package standard library
go1.22.3 Latest Latest

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Published: May 7, 2024 License: BSD-3-Clause Imports: 2 Imported by: 0



package sys contains system- and configuration- and architecture-specific constants used by the runtime.



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const DefaultPhysPageSize = goarch.DefaultPhysPageSize

DefaultPhysPageSize is the default physical page size.

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const Int64Align = goarch.PtrSize

Int64Align is the required alignment for a 64-bit integer (4 on 32-bit systems, 8 on 64-bit).

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const MinFrameSize = goarch.MinFrameSize

MinFrameSize is the size of the system-reserved words at the bottom of a frame (just above the architectural stack pointer). It is zero on x86 and PtrSize on most non-x86 (LR-based) systems. On PowerPC it is larger, to cover three more reserved words: the compiler word, the link editor word, and the TOC save word.

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const PCQuantum = goarch.PCQuantum

PCQuantum is the minimal unit for a program counter (1 on x86, 4 on most other systems). The various PC tables record PC deltas pre-divided by PCQuantum.

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const StackAlign = goarch.StackAlign

StackAlign is the required alignment of the SP register. The stack must be at least word aligned, but some architectures require more.

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const StackGuardMultiplier = 1 + goos.IsAix + isRace

AIX requires a larger stack for syscalls. The race build also needs more stack. See issue 54291. This arithmetic must match that in cmd/internal/objabi/stack.go:stackGuardMultiplier.


This section is empty.


func Bswap32 added in go1.7

func Bswap32(x uint32) uint32

Bswap32 returns its input with byte order reversed 0x01020304 -> 0x04030201

func Bswap64 added in go1.7

func Bswap64(x uint64) uint64

Bswap64 returns its input with byte order reversed 0x0102030405060708 -> 0x0807060504030201

func LeadingZeros64 added in go1.14

func LeadingZeros64(x uint64) int

LeadingZeros64 returns the number of leading zero bits in x; the result is 64 for x == 0.

func LeadingZeros8 added in go1.14

func LeadingZeros8(x uint8) int

LeadingZeros8 returns the number of leading zero bits in x; the result is 8 for x == 0.

func Len64 added in go1.14

func Len64(x uint64) (n int)

Len64 returns the minimum number of bits required to represent x; the result is 0 for x == 0.

nosplit because this is used in src/runtime/histogram.go, which make run in sensitive contexts.

func Len8 added in go1.14

func Len8(x uint8) int

Len8 returns the minimum number of bits required to represent x; the result is 0 for x == 0.

func OnesCount64 added in go1.14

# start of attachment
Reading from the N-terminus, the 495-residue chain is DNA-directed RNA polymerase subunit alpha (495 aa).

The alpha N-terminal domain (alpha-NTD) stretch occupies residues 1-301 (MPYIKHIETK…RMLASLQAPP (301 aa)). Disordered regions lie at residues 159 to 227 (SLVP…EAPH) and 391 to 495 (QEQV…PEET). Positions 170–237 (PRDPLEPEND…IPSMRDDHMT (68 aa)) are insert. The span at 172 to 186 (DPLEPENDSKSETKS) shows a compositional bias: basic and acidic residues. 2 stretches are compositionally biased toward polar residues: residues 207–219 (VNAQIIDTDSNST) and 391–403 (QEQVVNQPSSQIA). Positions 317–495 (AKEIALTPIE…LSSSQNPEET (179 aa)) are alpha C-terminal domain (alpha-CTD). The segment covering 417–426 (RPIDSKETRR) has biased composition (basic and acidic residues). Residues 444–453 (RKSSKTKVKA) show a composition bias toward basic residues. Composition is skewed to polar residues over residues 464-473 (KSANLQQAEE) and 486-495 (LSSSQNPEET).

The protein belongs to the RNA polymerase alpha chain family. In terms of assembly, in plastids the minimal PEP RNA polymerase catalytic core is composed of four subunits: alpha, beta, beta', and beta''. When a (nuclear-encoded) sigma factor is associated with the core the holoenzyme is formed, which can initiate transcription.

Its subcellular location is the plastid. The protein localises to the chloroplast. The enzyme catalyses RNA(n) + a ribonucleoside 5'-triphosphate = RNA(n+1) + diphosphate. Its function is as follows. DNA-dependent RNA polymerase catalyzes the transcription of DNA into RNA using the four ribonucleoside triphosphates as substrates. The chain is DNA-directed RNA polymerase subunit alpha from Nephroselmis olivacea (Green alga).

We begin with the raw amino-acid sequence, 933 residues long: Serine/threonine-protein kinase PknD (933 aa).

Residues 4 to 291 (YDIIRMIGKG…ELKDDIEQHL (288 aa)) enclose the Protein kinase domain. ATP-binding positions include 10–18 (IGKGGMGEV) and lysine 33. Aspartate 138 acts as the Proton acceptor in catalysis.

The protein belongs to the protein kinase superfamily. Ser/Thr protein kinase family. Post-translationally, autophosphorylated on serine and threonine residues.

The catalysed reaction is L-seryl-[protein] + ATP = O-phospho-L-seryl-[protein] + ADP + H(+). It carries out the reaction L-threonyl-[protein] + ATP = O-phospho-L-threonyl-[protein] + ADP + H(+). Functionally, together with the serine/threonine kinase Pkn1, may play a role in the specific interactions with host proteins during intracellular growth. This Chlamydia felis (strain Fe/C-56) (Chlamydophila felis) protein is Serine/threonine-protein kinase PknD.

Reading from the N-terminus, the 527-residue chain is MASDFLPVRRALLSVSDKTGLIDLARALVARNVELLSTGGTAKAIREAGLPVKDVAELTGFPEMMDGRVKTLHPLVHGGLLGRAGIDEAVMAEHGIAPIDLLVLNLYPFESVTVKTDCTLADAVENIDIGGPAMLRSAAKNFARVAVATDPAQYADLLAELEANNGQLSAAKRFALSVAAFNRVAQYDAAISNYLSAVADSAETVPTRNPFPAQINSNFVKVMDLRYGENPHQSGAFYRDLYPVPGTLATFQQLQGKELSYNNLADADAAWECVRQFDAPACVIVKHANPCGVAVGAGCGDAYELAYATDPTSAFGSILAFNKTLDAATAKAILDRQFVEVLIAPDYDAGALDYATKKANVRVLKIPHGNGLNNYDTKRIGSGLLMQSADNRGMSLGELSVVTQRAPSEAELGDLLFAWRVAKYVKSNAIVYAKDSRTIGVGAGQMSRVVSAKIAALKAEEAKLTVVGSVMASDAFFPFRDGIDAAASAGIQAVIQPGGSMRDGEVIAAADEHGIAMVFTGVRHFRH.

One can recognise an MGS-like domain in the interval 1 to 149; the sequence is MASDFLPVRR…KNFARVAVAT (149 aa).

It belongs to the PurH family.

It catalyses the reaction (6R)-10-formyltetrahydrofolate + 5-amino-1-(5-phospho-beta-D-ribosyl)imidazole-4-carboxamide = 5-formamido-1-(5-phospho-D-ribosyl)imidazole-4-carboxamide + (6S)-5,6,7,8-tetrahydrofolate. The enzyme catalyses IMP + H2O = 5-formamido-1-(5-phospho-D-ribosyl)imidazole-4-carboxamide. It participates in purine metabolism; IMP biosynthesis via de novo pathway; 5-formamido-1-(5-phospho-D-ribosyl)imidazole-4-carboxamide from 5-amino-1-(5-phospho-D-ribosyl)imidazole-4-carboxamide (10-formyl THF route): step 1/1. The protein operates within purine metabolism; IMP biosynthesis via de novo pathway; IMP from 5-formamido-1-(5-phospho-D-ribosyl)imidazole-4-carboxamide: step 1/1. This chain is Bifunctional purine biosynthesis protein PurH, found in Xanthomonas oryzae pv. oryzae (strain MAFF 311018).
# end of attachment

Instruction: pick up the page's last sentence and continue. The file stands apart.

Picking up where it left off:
func OnesCount64(x uint64) int

OnesCount64 returns the number of one bits ("population count") in x.

func Prefetch added in go1.18

func Prefetch(addr uintptr)

Prefetch prefetches data from memory addr to cache

AMD64: Produce PREFETCHT0 instruction

ARM64: Produce PRFM instruction with PLDL1KEEP option

func PrefetchStreamed added in go1.18

func PrefetchStreamed(addr uintptr)

PrefetchStreamed prefetches data from memory addr, with a hint that this data is being streamed. That is, it is likely to be accessed very soon, but only once. If possible, this will avoid polluting the cache.

AMD64: Produce PREFETCHNTA instruction

ARM64: Produce PRFM instruction with PLDL1STRM option

func TrailingZeros32 added in go1.20

func TrailingZeros32(x uint32) int

TrailingZeros32 returns the number of trailing zero bits in x; the result is 32 for x == 0.

func TrailingZeros64 added in go1.14

func TrailingZeros64(x uint64) int

TrailingZeros64 returns the number of trailing zero bits in x; the result is 64 for x == 0.

func TrailingZeros8 added in go1.14

func TrailingZeros8(x uint8) int

TrailingZeros8 returns the number of trailing zero bits in x; the result is 8 for x == 0.


type NotInHeap added in go1.20

type NotInHeap struct {
	// contains filtered or unexported fields

NotInHeap is a type must never be allocated from the GC'd heap or on the stack, and is called not-in-heap.

Other types can embed NotInHeap to make it not-in-heap. Specifically, pointers to these types must always fail the `runtime.inheap` check. The type may be used for global variables, or for objects in unmanaged memory (e.g., allocated with `sysAlloc`, `persistentalloc`, r`fixalloc`, or from a manually-managed span).


1. `new(T)`, `make([]T)`, `append([]T, ...)` and implicit heap allocation of T are disallowed. (Though implicit allocations are disallowed in the runtime anyway.)

2. A pointer to a regular type (other than `unsafe.Pointer`) cannot be converted to a pointer to a not-in-heap type, even if they have the same underlying type.

3. Any type that containing a not-in-heap type is itself considered as not-in-heap.

- Structs and arrays are not-in-heap if their elements are not-in-heap. - Maps and channels contains no-in-heap types are disallowed.

4. Write barriers on pointers to not-in-heap types can be omitted.

The last point is the real benefit of NotInHeap. The runtime uses it for low-level internal structures to avoid memory barriers in the scheduler and the memory allocator where they are illegal or simply inefficient. This mechanism is reasonably safe and does not compromise the readability of the runtime.

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